This summer has seen the return of large-scale international travel after a couple of Covid-hit years that have not been a picnic for anyone.

While the end of restrictions came as a relief, severe delays and disruptions at airports have added a new uncertainty around travel in 2022.

Scandinavia has not been an exception to this, with strikes at Scandinavian airline SAS and delays at Copenhagen and other airports among the problems faced by the sector.

Additionally, the increasing price of airline tickets in a time when inflation is hitting living costs across the board has become another factor discouraging air travel.

Finally, there’s the impact of air travel on climate to be considered. So is there an alternative?

The plan

Unlike colleagues who have made long distance journeys from France and Sweden respectively by rail, our plan was to make the trip from our home in Denmark to the UK by car.

There are a few reasons we picked this less climate-friendly option. I’ll readily admit they were driven (no pun intended) by our own needs, and not those of the planet. I hope we can offset this by using the train more than the car for longer journeys within Denmark, where costs are competitive.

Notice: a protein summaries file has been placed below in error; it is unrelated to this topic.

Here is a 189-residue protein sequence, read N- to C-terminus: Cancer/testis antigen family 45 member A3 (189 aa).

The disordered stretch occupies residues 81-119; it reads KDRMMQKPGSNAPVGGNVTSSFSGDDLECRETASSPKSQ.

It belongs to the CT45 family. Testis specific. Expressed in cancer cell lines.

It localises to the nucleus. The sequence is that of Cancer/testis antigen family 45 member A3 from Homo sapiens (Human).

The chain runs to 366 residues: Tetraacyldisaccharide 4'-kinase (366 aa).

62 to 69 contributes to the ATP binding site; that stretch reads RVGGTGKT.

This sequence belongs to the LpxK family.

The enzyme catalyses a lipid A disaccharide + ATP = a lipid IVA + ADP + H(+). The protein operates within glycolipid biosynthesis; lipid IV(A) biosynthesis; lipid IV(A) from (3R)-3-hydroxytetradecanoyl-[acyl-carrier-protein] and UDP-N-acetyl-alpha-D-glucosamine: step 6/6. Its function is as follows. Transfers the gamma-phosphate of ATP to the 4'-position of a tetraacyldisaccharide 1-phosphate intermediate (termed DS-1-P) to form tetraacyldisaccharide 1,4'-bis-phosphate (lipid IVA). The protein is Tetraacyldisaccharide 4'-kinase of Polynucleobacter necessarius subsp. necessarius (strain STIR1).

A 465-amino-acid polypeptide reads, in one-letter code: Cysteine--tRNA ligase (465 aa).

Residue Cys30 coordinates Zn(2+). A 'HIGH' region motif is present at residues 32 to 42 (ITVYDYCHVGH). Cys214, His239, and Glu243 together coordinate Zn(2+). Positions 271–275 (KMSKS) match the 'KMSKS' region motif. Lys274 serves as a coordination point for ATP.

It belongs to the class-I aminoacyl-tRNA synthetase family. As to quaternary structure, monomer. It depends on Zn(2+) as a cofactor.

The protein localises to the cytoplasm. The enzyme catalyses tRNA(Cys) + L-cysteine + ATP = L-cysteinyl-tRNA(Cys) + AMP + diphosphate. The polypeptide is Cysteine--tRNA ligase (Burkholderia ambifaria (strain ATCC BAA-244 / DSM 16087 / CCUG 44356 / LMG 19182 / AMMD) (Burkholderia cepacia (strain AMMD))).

Once we decided not to take our usual Ryanair flight, we only really considered driving. This is primarily because we have a toddler (age two), and felt that on such a long journey, the ability to control the timing and length of our stops would be crucial.

Secondly, the route would have taken longer and been more difficult logistically by rail, and would also have cost more. For example, we arrived at Harwich International Port late on a weekday evening, from where onward travel was to rural Suffolk. The thought of doing this on multiple local rail (possibly bus) services with a tired two-year-old makes me shudder a bit.

The route

From our home in central Denmark, we set out on a Monday morning and drove south on the E45 motorway, crossing the German border and continuing past Hamburg. We then got on to the A1 Autobahn and made for Bremen, where we stopped overnight.